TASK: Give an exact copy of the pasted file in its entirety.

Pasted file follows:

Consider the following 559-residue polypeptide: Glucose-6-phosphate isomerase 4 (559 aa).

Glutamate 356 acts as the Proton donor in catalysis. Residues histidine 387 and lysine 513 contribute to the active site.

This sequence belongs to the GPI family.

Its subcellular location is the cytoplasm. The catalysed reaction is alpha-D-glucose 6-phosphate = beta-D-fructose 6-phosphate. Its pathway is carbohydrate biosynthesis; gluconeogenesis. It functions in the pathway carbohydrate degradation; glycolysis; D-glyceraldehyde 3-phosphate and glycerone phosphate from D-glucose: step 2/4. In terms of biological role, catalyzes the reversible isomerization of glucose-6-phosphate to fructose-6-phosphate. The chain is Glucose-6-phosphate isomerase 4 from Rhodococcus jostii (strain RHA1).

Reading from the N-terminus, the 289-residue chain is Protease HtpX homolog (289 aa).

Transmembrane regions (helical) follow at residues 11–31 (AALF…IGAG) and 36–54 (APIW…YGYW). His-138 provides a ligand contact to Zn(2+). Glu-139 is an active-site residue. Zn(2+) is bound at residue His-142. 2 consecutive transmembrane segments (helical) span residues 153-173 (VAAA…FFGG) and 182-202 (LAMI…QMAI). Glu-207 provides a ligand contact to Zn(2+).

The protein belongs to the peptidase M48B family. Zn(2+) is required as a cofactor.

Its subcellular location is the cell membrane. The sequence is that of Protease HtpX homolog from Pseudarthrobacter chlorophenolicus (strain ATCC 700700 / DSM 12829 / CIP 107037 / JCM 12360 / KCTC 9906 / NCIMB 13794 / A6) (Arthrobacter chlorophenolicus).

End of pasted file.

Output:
Consider the following 559-residue polypeptide: Glucose-6-phosphate isomerase 4 (559 aa).

Glutamate 356 acts as the Proton donor in catalysis. Residues histidine 387 and lysine 513 contribute to the active site.

This sequence belongs to the GPI family.

Its subcellular location is the cytoplasm. The catalysed reaction is alpha-D-glucose 6-phosphate = beta-D-fructose 6-phosphate. Its pathway is carbohydrate biosynthesis; gluconeogenesis. It functions in the pathway carbohydrate degradation; glycolysis; D-glyceraldehyde 3-phosphate and glycerone phosphate from D-glucose: step 2/4. In terms of biological role, catalyzes the reversible isomerization of glucose-6-phosphate to fructose-6-phosphate. The chain is Glucose-6-phosphate isomerase 4 from Rhodococcus jostii (strain RHA1).

Reading from the N-terminus, the 289-residue chain is Protease HtpX homolog (289 aa).

Transmembrane regions (helical) follow at residues 11–31 (AALF…IGAG) and 36–54 (APIW…YGYW). His-138 provides a ligand contact to Zn(2+). Glu-139 is an active-site residue. Zn(2+) is bound at residue His-142. 2 consecutive transmembrane segments (helical) span residues 153-173 (VAAA…FFGG) and 182-202 (LAMI…QMAI). Glu-207 provides a ligand contact to Zn(2+).

The protein belongs to the peptidase M48B family. Zn(2+) is required as a cofactor.

Its subcellular location is the cell membrane. The sequence is that of Protease HtpX homolog from Pseudarthrobacter chlorophenolicus (strain ATCC 700700 / DSM 12829 / CIP 107037 / JCM 12360 / KCTC 9906 / NCIMB 13794 / A6) (Arthrobacter chlorophenolicus).